Reviewed by Daniel James Sundahl
It’s been about four decades since the now mythologized Merwin incident at Naropa, chronicled by Tom Clark in a Cadmus Edition titled The Great Naropa Poetry Wars. In many respects, the incident is now like an epitaph for very different kinds of writing, the very charged, passionate and declamatory style in the tradition of, say, Ginsberg and the emergence of “naked poetry,” and the very restrained and well-clothed Western formalism of W. S. Merwin.
I recall in the late 1960s and into the 1970s the “cult-like” following of Ginsberg and Brautigan, their association with the West Coast youth movement, and the tendency to see them as a bridge between the 1950s Beat Generation and 1960s Counter-Culture, sacrificing nuance for shamanism, the poem becoming nothing more/nothing less than a cascading hum of thoughts.
As for Brautigan, it took a bit of time to characterize his writing as “New Fiction,” an off-beat cavorting with the divine idiocy of such characters as the kool-aid wino with the rupture who “exist” on that line between what is terribly real and what is terribly uncanny, awkwardly comic and tragic, a simultané compote.
And for that we owe thanks to Vonnegut and Billy Pilgrim, or so it goes.
The “New Fiction” is minimalist, experimental, and the work of an army of successful new novelists for whom not to be new these days is to be nothing.
Slab is a novel by Selah Saterstrom, who directs the Ph.D. program in Creative Writing at the University of Denver. The book owns a certificate for novelty and disarray.
That would seem to be harsh criticism, but what we call “narrative” has over time manifested itself and adapted itself to changing times and conditions. Such a piece of work can be ferocious and dazzling. One opens a box and inside is another box and then another challenging our notion of direct narrative.
Begin here, more or less:
The “slab” in the novel, the introduction to the narrative pathway, is a concrete slab, all that’s left of Tiger’s home after Hurricane Katrina. But, if one cuts to the quick, it could just as well be an imagistic what’s-left-over after Hiroshima’s bomb blast, another poignant reminder of “what’s left over” and which might include for a devout Southerner what’s left over after the late unpleasantness, the War of Northern Aggression, less aptly named the Civil War.
What to do?
Bargain with God? Simply accept it? Feel floatingly numb? Make friends on Facebook? Read everything Freud wrote? Become a Girl Scout leader?
Or listen to the preacher who says in Act II of this novel that at a crossroads one can ask for something but one also has to give something and in giving one surrenders. Getting saved is falling off the edge. “Have you ever been thirsty?” the Preacher asks; “I mean thirsty . . . . Do you know where the people can get some water? If you can answer that question, then the Kingdom of Heaven is truly yours.”
Consider the facts, he preaches, “Every crossroads has a keeper.” The true story of Cain and Abel goes like this: “Cain never liked a suit. Abel loved a suit with a matching hat.”
Or tell the story of Tiger, a fourth-generation post-War Between the States child, in a way often called avant-garde, or Post-Modern, a forward looking literal reconfiguring of the “way” in which we speak of loss. And, rather than patterning the “way” in the manner of restrained formalism, Saterstrom reconfigures genre by allowing the space on the page to become rooted in a much less traditional if not utilitarian texture, but not in such a radical way as to lose the formal-minded reader.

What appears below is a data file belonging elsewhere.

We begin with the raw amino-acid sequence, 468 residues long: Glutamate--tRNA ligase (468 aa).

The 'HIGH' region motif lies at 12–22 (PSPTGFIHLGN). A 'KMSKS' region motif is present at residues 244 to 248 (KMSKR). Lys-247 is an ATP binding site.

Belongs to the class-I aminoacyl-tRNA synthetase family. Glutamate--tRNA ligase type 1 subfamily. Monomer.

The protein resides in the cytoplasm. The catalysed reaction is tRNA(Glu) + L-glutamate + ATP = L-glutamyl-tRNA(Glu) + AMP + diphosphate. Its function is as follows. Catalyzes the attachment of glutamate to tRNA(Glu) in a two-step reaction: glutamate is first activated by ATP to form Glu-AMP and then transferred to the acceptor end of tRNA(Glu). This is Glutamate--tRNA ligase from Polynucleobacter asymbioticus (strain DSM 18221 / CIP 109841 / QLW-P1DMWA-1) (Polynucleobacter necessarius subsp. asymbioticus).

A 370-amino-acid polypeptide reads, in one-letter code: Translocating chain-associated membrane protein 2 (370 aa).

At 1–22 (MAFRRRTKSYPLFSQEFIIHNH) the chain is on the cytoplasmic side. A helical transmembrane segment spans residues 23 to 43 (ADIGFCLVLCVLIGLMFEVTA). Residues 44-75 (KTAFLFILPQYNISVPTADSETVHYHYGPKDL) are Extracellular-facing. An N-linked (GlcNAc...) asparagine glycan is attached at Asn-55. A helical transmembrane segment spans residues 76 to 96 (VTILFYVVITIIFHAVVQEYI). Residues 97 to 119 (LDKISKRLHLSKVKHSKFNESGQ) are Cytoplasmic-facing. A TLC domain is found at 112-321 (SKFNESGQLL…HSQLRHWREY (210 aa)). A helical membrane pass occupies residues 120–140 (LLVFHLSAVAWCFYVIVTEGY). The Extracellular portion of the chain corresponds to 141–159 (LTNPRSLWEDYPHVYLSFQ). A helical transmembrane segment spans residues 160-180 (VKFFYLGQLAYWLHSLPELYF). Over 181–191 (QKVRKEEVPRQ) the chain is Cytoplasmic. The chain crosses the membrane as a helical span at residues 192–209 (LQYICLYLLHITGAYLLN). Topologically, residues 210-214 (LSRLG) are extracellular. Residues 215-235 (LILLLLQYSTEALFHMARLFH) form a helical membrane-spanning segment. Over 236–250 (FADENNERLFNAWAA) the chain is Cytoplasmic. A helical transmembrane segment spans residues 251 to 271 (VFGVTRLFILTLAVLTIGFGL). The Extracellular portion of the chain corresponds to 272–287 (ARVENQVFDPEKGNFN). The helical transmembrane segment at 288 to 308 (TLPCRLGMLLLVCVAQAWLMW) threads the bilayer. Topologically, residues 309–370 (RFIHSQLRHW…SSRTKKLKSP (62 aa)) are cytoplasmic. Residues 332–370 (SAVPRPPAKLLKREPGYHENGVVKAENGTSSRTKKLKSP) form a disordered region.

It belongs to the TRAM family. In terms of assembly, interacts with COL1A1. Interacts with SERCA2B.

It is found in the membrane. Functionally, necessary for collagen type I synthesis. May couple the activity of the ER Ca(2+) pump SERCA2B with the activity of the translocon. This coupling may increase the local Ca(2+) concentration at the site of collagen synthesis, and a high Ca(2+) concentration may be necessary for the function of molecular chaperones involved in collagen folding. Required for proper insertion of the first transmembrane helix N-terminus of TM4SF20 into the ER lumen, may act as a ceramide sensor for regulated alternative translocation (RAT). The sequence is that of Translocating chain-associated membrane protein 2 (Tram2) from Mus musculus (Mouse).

The novel’s chapters are re-configured as Acts with scenes in which actors give compelling physical turns—the novel as possible theater or theater as a possible novel.
Tiger is a young woman whose life begins in the south in a southern family we understand as dysfunctional. Tiger, though, does not tell her story to a Canadian roommate during one long night in a Harvard dormitory room. This “multi-media” novel offers the reader a character who, to survive, becomes a stripper (whose best routine is based on the life of Helen Keller) who becomes a performance artist who becomes a best-selling author who finds her way out of the backwash of sin and decadence to construct the story of herself. She navigates the world around her with guile and intelligence, and each act or chapter adds facet-like depth and meaning. Intersperse this simultané compote with recipes, poems, interviews, pictures and drawings, and a southern history that includes pathological serial killers, and the result is grotesquely fascinating and grotesquely disarming.
So, then, who is Barbara Walters and why should we care?
The story has to be told to someone. The playing with form here is a playing with past and present tense. When Tiger is thus interviewed in scenic interstices by Barbara Walters it’s up to the reader to determine whether these comically awkward present tense moments reveal a character, a Tiger, who is or is not better off at the end.
It might be best for her to marry her apartment house manager (slash) janitor who, noting her “ballet-like litheness,” addresses her as Dolly Floats Across The Room. The scene is not in the novel but such a free-floating anecdote would fit.
As Slab makes clear: in this world which daily hoists abuse and crisis and deprivation on our souls, there’s still room for saving grace and experimental books that are a pleasure to read.
One can find it on the last page of the novel: a photograph of a home that has been shifted from its slab, a dogwood blooming in front, and on the side of that hurricane-shifted house, someone in graffiti-like letters has spray-painted…